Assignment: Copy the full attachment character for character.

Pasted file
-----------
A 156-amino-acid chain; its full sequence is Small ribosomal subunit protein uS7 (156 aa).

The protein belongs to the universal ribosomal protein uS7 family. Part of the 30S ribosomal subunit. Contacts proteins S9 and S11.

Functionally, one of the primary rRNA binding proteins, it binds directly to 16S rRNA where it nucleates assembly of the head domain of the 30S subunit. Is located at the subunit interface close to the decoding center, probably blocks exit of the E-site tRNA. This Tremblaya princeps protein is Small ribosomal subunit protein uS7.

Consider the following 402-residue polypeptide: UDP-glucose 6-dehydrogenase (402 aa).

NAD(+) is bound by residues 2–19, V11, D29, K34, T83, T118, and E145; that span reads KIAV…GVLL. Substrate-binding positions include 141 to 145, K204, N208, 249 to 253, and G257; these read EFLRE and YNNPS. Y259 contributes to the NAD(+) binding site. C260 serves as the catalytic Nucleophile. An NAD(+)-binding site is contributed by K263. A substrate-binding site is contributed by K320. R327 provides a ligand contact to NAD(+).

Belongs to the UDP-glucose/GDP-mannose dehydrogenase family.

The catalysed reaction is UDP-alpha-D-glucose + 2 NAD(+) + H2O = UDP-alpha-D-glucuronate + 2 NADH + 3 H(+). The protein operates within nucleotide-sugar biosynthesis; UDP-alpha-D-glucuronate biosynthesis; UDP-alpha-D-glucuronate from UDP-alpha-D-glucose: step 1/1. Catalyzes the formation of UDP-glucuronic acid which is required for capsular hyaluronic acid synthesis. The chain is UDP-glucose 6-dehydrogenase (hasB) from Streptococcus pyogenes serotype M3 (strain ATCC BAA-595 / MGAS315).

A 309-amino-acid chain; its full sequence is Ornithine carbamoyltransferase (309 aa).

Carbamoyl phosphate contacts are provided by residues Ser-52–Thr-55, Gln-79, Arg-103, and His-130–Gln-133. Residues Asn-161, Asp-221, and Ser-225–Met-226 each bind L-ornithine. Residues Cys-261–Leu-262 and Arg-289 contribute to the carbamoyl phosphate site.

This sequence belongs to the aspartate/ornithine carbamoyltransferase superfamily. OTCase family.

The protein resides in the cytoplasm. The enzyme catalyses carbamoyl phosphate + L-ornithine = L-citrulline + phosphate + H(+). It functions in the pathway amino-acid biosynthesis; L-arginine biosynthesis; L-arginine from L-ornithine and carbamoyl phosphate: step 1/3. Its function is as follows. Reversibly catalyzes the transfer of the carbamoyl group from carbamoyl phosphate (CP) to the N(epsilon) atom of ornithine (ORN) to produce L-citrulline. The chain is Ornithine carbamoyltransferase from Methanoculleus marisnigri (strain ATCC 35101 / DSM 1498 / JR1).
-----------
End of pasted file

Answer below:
A 156-amino-acid chain; its full sequence is Small ribosomal subunit protein uS7 (156 aa).

The protein belongs to the universal ribosomal protein uS7 family. Part of the 30S ribosomal subunit. Contacts proteins S9 and S11.

Functionally, one of the primary rRNA binding proteins, it binds directly to 16S rRNA where it nucleates assembly of the head domain of the 30S subunit. Is located at the subunit interface close to the decoding center, probably blocks exit of the E-site tRNA. This Tremblaya princeps protein is Small ribosomal subunit protein uS7.

Consider the following 402-residue polypeptide: UDP-glucose 6-dehydrogenase (402 aa).

NAD(+) is bound by residues 2–19, V11, D29, K34, T83, T118, and E145; that span reads KIAV…GVLL. Substrate-binding positions include 141 to 145, K204, N208, 249 to 253, and G257; these read EFLRE and YNNPS. Y259 contributes to the NAD(+) binding site. C260 serves as the catalytic Nucleophile. An NAD(+)-binding site is contributed by K263. A substrate-binding site is contributed by K320. R327 provides a ligand contact to NAD(+).

Belongs to the UDP-glucose/GDP-mannose dehydrogenase family.

The catalysed reaction is UDP-alpha-D-glucose + 2 NAD(+) + H2O = UDP-alpha-D-glucuronate + 2 NADH + 3 H(+). The protein operates within nucleotide-sugar biosynthesis; UDP-alpha-D-glucuronate biosynthesis; UDP-alpha-D-glucuronate from UDP-alpha-D-glucose: step 1/1. Catalyzes the formation of UDP-glucuronic acid which is required for capsular hyaluronic acid synthesis. The chain is UDP-glucose 6-dehydrogenase (hasB) from Streptococcus pyogenes serotype M3 (strain ATCC BAA-595 / MGAS315).

A 309-amino-acid chain; its full sequence is Ornithine carbamoyltransferase (309 aa).

Carbamoyl phosphate contacts are provided by residues Ser-52–Thr-55, Gln-79, Arg-103, and His-130–Gln-133. Residues Asn-161, Asp-221, and Ser-225–Met-226 each bind L-ornithine. Residues Cys-261–Leu-262 and Arg-289 contribute to the carbamoyl phosphate site.

This sequence belongs to the aspartate/ornithine carbamoyltransferase superfamily. OTCase family.

The protein resides in the cytoplasm. The enzyme catalyses carbamoyl phosphate + L-ornithine = L-citrulline + phosphate + H(+). It functions in the pathway amino-acid biosynthesis; L-arginine biosynthesis; L-arginine from L-ornithine and carbamoyl phosphate: step 1/3. Its function is as follows. Reversibly catalyzes the transfer of the carbamoyl group from carbamoyl phosphate (CP) to the N(epsilon) atom of ornithine (ORN) to produce L-citrulline. The chain is Ornithine carbamoyltransferase from Methanoculleus marisnigri (strain ATCC 35101 / DSM 1498 / JR1).